How can I develop good study habits for college?
I have pretty much breezed through high school; I am graduating top of my class and aside from completing mandatory homework, I have never really had to study for any of my classes. Thus, I am not quite sure how to effectively study-- historically all I have had to do is take notes in class and give them a quick glance-over before the test. The few instances where I had to seriously study for a test this year, I still did not perform very well, and I think the reason for this lies in my study methods. How might I improve my study skills so I'm not wiped out by challenging college courses? #studying-tips #study-skills #college-advice
Many students realize that their high school study habits aren’t very effective in college. This is understandable, as college is quite different from high school. The professors are less personally involved, classes are bigger, exams are worth more, reading is more intense, and classes are much more rigorous. That doesn’t mean there’s anything wrong with you; it just means you need to learn some more effective study skills.
Here are a few ideas for active studying:
• Create a study guide by topic. Formulate questions and problems and write complete answers. Create your own quiz.
• Become a teacher. Say the information aloud in your own words as if you are the instructor and teaching the concepts to a class.
• Derive examples that relate to your own experiences.
• Create concept maps or diagrams that explain the material.
• Develop symbols that represent concepts.
• For non-technical classes (e.g., English, History, Psychology), figure out the big ideas so you can explain, contrast, and re-evaluate them.
• For technical classes, work the problems and explain the steps and why they work.
• Study in terms of question, evidence, and conclusion: What is the question posed by the instructor/author? What is the evidence that they present? What is the conclusion?
Others have shared some great advice from the CV Prof community that is very insightful. Best of luck to you!
Sheila recommends the following next steps:
I was extremely meticulous when studying in both high school and college. Yvonne definitely makes some great points about finding what type of learner you are - that will help you tailor your technique to make it most effective.
Generally speaking, I was a big note taker or highlighter (depending on how long much reading I had to do) and that was my first level of studying. I also worked hard to grasp how to correctly answer any homework/quiz/test problems before moving on to new material. If I needed to, I would ask my teachers/professors questions before or after class or during their office hours.
When it came time for big exams, my first step was always to review my notes. After that, I would rework homework problems/practice quizzes/prior tests and follow up with my teacher/professor about any questions I had. I had to work really hard to master subject matter prior to a test - I was definitely not able to just read the book and take the test. Whatever college you attend will have resources for you to help prepare you for tests and examinations. I highly encourage you to reach out to your professor, your peers, or tutors if you find you are struggling with any of the course material.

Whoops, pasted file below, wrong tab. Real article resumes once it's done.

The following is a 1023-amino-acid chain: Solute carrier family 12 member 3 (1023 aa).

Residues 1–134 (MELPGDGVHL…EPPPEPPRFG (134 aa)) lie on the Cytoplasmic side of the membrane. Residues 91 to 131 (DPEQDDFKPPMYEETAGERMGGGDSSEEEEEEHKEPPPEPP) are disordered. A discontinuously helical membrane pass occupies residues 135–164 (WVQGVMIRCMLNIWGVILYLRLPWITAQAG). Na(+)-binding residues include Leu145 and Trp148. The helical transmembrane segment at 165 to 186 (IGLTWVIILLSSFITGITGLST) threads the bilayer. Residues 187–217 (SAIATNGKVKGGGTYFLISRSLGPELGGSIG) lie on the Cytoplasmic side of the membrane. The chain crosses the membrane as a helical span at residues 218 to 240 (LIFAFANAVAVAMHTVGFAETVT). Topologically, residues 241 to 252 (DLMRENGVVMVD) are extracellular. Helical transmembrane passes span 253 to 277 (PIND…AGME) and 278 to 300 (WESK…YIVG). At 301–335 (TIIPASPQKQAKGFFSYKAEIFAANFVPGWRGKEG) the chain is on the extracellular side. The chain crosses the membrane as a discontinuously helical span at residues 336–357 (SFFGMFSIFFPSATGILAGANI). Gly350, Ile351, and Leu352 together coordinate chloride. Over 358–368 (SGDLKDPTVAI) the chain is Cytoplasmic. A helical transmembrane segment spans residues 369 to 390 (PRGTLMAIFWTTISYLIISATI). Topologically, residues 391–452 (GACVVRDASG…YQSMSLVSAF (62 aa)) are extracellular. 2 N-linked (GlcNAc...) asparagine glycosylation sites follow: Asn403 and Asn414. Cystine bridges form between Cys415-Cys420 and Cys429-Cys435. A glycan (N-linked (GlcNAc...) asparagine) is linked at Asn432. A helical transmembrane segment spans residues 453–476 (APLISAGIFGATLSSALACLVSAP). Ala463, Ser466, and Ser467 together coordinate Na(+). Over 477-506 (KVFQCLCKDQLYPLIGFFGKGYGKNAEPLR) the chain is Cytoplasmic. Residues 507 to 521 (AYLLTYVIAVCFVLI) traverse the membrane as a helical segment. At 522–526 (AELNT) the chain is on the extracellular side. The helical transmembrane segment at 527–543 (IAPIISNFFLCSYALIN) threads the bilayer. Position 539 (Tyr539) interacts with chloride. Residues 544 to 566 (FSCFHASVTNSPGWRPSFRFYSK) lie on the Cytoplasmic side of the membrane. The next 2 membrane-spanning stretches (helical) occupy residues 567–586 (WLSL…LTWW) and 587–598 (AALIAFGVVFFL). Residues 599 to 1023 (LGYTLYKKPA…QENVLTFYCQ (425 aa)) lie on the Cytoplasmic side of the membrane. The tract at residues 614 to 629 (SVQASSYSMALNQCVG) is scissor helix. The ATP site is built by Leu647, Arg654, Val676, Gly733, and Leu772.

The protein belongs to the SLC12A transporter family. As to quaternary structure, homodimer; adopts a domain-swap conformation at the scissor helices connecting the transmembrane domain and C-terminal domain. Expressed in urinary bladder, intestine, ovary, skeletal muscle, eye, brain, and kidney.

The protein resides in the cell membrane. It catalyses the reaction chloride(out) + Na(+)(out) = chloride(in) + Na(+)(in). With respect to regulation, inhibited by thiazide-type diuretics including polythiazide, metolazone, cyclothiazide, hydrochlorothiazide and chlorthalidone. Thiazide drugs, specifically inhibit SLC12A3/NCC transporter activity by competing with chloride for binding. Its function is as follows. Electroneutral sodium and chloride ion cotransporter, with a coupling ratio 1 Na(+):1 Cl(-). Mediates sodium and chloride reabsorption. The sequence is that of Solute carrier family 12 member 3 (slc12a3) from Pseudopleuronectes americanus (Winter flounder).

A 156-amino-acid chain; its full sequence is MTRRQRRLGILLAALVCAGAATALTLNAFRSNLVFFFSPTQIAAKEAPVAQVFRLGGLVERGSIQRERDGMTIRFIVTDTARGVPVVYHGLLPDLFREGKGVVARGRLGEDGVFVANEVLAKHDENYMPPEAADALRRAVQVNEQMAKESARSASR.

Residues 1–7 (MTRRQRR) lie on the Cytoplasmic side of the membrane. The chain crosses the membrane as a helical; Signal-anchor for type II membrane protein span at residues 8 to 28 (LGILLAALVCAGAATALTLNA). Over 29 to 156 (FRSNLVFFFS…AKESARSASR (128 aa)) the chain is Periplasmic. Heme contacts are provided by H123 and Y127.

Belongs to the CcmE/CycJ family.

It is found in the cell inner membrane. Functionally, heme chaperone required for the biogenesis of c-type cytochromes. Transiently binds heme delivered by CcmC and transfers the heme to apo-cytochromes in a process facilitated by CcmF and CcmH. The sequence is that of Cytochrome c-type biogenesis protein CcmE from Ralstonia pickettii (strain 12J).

Managing distractions is also a challenge for students and professionals alike. Email, social media, and our cell phones make focusing extremely challenging. The most basic way to manage distractions is to get into a good routine. Your mind and body operate best when you get about the same amount of rest each night and structure each day similarly. There are also techniques out there to help you focus while you are studying. One that I like is called the Pomodoro Technique. It's effective for a wide variety of tasks but works well for studying/reading/doing homework. Get yourself set up to start working on whatever task you need to complete. Set a timer for 25 minutes and then focus on only that task until the timer goes off. I like this technique because it forces you to focus while also naturally breaking down whatever you're working on into smaller, more manageable chunks. It also naturally builds breaks into your study routine, which will help keep your mind fresh.
I am including some other links to helpful focus tools in the next steps section. I hope this answer helps. Good luck!
Jacob recommends the following next steps:
Go to class. Plan to spend 2-3 hours studying for every hour of lecture. Attend your professor's office hours and any TA review sessions. If there is a test bank, use that as a study tool to understand what your professor wants you to focus on for the test.
Everyone learns differently. I think it is important for you to figure out which learning style works best for you. Visual learners learn best when information is presented to them visually through pictures, graphs and diagrams. If you are a visual learner, including mind map or flowcharts in your notes might help you learn better. On the other hand, auditory learners retain more information when it is presented to them orally. If you are an auditory learner, recording yourself saying the information and listen to them over and over again might be a good way to study. If you are a social learner, you might find yourself learn best when studying in a group. Having someone to study with you actually could benefit you as they may be able to explain to you a concept that make more sense to you. Besides, if you are the person explaining the concept to them, you could remember it better too. I hope you can find the perfect method for you, and good luck in your studying endeavors!